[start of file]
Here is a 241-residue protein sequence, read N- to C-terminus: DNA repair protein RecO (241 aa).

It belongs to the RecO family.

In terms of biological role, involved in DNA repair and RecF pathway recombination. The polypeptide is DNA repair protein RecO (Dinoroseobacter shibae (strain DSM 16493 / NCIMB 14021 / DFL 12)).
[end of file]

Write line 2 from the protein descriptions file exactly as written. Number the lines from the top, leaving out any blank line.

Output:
It belongs to the RecO family.